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State Journal: Lighting up; Group Psychology

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Rhode Island's House majority leader is betting that loosening the state's ban on moking in schools will mean bigger bingo profits for education. Rep. George Caruolo is sponsoring a bill that would allow smoking in public and private schools during bingo nights or other after-hours events for adults.

Some parochial schools, which depend on such fund-raising efforts, had seen attendance at bingo games slide since the state passed the ban two years ago. In some areas, school officials said, more than half of the bingo regulars switched to private social clubs.

However, lifting the ban could prove a losing proposition for some schools, since a law Congress enacted last year bars federal aid to any facility serving children that does not have a firm no-smoking policy.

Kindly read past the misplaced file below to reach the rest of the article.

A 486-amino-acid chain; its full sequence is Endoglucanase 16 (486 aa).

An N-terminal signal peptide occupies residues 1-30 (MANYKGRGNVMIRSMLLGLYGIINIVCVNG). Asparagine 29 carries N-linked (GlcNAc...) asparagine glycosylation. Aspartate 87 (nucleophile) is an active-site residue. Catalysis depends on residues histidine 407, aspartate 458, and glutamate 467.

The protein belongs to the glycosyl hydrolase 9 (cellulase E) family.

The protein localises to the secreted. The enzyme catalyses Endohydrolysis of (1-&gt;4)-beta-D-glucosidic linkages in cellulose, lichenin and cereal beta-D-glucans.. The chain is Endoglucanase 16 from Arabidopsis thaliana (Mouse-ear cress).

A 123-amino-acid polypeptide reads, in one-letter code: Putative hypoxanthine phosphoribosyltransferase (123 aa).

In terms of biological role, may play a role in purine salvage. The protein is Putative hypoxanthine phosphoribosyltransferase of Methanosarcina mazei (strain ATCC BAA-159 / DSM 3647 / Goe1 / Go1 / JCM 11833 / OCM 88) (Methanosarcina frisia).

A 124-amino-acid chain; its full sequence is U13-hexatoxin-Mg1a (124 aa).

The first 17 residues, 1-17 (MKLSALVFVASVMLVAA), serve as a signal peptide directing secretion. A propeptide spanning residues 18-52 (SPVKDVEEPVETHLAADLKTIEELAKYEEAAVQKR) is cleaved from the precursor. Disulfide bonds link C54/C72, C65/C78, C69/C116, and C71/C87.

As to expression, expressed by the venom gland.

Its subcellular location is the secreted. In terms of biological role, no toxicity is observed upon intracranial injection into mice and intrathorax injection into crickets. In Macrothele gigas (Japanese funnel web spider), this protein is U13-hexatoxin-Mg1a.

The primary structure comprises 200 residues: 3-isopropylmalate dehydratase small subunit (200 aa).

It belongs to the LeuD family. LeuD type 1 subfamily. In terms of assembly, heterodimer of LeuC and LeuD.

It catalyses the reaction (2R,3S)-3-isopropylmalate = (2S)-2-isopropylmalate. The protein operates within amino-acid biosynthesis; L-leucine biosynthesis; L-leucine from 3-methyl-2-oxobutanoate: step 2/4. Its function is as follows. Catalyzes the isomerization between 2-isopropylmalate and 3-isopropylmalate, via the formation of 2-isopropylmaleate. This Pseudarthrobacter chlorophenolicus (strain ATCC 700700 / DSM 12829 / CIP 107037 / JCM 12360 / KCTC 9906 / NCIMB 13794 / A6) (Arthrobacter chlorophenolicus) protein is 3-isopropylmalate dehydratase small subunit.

Anti-smoking lobbyists say a repeal would also contradict the state's hard line against tobacco use, which is preached in mandatory health-education classes in K-12 schools.

"We really want to avoid the 'Do as I say, not as I do' rationale," said John Fulton, the chief of health promotion for the state health department.

A recent debate in the North Dakota House over a bill that would have allowed parents to enroll their children in private school just before their fifth birthdays turned into something close to a group-therapy session.

Lawmakers took turns telling how their own early enrollment in school and the early enrollment of family members had left deep emotional and psychological scars.

"I was never able to catch up in athletics," one lawmaker lamented. "I was always shorter than the other kids."

Another said his grandmother started school early and skipped several grades--but wound up in the state mental hospital.

"I experienced one frustration after another," said Rep. Ole Aarsvold, who recalls being closer in age to the children in the grade behind him than to his peers.

"We are, in fact, pushing our children along too quickly," he said. "We're growing them up too fast."

Proponents of the bill, which would have allowed private schools to enroll 4-year-olds in kindergarten, said it would have let parents and teachers judge what was best for each child.

But the confessions were apparently convincing. The bill was defeated on a 55-to-39 vote.

--Joanna Richardson & Lonnie Harp

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